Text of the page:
October 25, 2011
By: John Clark
Montana’s Supreme Court recently determined that ATVs are considered motor vehicles, not sporting goods, which leaves the vehicles more exposed during bankruptcy.
Under the new ruling, Montanans who file bankruptcy may be at a higher risk for losing their all-terrain vehicles to their creditors. This is unsettling news in a state where off-road driving is almost as popular as eating and breathing.
According to the Billings Gazette, a federal bankruptcy judge recently asked Montana’s highest court to determine whether ATVs qualified as “sporting goods” or "motor vehicles."
This distinction is important because, under Montana bankruptcy law, filers are able to protect up to $4,500 worth of sporting goods, but this figure only allows for $600 of protection per item.
Moreover, Montana bankruptcy regulations allow debtors to keep one motor vehicle through their bankruptcy protection, but the vehicle can only be worth up to $2,500.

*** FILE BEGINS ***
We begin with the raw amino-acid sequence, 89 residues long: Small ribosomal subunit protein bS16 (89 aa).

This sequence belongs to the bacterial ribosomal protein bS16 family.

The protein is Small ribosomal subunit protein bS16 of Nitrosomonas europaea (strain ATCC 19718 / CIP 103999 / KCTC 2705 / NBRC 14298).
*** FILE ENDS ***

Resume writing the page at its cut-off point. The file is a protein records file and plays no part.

The court was asked to make the distinction after a 2006 bankruptcy case saw a filer attempt to include a Yamaha four-wheeler in his list of items that were exempt from creditors.
The bankruptcy trustee did not agree with this listing, and the state’s highest court agreed with the trustee’s ruling. According to the high court’s decision, motor vehicles under Montana law are defined as vehicles propelled by their own power.
This definition includes four-wheelers, also known as ATVs, if they are "equipped for use on the highway." Thus, even if some ATVs are exclusively used for off-road excursions, their design for use on paved motorways qualifies them as motor vehicles under Montana law.
Apparently, in the 2006 bankruptcy case, the filer had already included a motor vehicle in his list of exemptions, which disqualified him from including his four-wheeler, as well.
In his defense, the bankruptcy filer had argued that his ATV was used solely for recreational purposes, so it should be defined as a "sporting good." This opinion was shared by other Montanans, including ranchers, farmers, and hunters who use ATVs strictly for recreational activities.
The majority of the Montana Supreme Court, however, disagreed with this line of reasoning, noting that the court had to abide by the plain language of Montana law, which clearly stated that self-powered vehicles with four wheels were motor vehicles.
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